What makes us latch on to a leader? Why do we follow their ideas, presentations, tweets, and/or conversations? I always enjoy learning about a variety of topics related to educational technology, professional development, and education in general.  The last couple years I have had a strong interest in leadership qualities that promote a positive culture and innovation in schools. There are lots and lots of qualities that make a strong educational leader, however, I had 5 come to mind and wanted to share some thoughts about them.

1. Trusting. Leaders instill trust in those that work for them. They get things done when they say they’re going to. There isn’t really a “back burner” to put things on. We trust in our leaders to provide us with the tools, resources, and time to do our jobs to the best of our ability.

2. Valued. A leader makes their people feel important and valued; bringing out the best in everyone. As Liz Wiseman calls it in her book, it is The Multiplier Effect.  Focusing on extracting the genius and best effort possible from everyone.  Not being the only voice at a staff meeting. Seeking out expertise from their own people. Crowdsourcing if you will.  Being a genius maker rather than just a genius.

3. Empathetic. It’s always good to show empathy as a leader. Now we all know that leaders sometimes have to make difficult decisions that not everyone agrees with. This is just how it is. Despite not agreeing with your leader’s decision, when they show empathy that lets us know they not only understand, but they’re not going to leave us stranded without support and resources that are needed even in times of difficult decisions needing to be made.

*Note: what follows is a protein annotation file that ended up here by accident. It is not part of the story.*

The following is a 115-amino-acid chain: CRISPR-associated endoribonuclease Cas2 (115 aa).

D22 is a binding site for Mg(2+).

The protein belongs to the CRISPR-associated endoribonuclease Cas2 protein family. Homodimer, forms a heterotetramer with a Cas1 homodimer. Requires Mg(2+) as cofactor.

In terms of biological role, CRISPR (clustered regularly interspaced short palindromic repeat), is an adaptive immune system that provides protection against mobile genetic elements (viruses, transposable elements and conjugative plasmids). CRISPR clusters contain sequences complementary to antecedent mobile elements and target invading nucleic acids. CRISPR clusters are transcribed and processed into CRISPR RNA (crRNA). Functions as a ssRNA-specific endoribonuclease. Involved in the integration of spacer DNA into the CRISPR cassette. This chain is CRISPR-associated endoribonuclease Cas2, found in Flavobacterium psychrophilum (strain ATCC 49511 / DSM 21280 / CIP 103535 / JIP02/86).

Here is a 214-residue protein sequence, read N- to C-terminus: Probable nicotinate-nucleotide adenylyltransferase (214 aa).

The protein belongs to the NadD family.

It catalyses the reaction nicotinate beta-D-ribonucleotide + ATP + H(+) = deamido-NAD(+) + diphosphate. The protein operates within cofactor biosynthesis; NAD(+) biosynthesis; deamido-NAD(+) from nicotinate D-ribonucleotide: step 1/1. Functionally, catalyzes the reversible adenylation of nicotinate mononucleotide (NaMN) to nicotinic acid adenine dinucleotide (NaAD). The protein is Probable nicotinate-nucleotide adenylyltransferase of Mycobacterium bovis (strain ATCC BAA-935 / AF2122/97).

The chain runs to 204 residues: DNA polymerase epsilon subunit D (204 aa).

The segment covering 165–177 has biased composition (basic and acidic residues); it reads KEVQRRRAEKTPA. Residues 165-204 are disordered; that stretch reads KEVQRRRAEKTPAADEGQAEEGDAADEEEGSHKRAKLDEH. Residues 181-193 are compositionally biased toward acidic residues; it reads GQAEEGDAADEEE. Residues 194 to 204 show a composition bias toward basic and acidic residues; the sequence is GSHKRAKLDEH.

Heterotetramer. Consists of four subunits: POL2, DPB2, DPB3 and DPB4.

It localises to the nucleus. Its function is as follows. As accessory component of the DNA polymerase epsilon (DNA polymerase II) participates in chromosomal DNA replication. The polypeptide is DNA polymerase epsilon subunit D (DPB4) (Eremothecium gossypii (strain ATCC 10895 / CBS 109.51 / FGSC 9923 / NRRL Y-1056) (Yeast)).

4. Encourage risk-taking. As my friend Adam Bellow puts it, “Innovation is the intersection of fear and bravery.”. As a leader are you encouraging teachers (and are teachers encouraging students) to take risks? To be brave, bold, and step out of that comfort zone? We all need that type of encouragement. We’re in a different time now. Teaching and learning is different. Leadership is different. It should be. In terms of technology and social media I think of it this way: don’t deny the existence, invest in the potential.

5. Growth. A leader should first and foremost remain a learner. We all should be learners first if we’re truly about doing what’s best for our students. Encouraging teachers to attend an edcamp, build a PLN, and giving teachers time to learn from each other are essential. It’s not a matter of finding the time, it’s a matter of making the time; for educational leaders and those that they lead.

This is by no means an exhaustive list. I’m sure many of you can think of additional attributes that are necessary for a leader to exude. In my opinion the five characteristics mentioned above are key to not only being a successful leader, but also empowering those that we lead.

What other leadership traits would you add?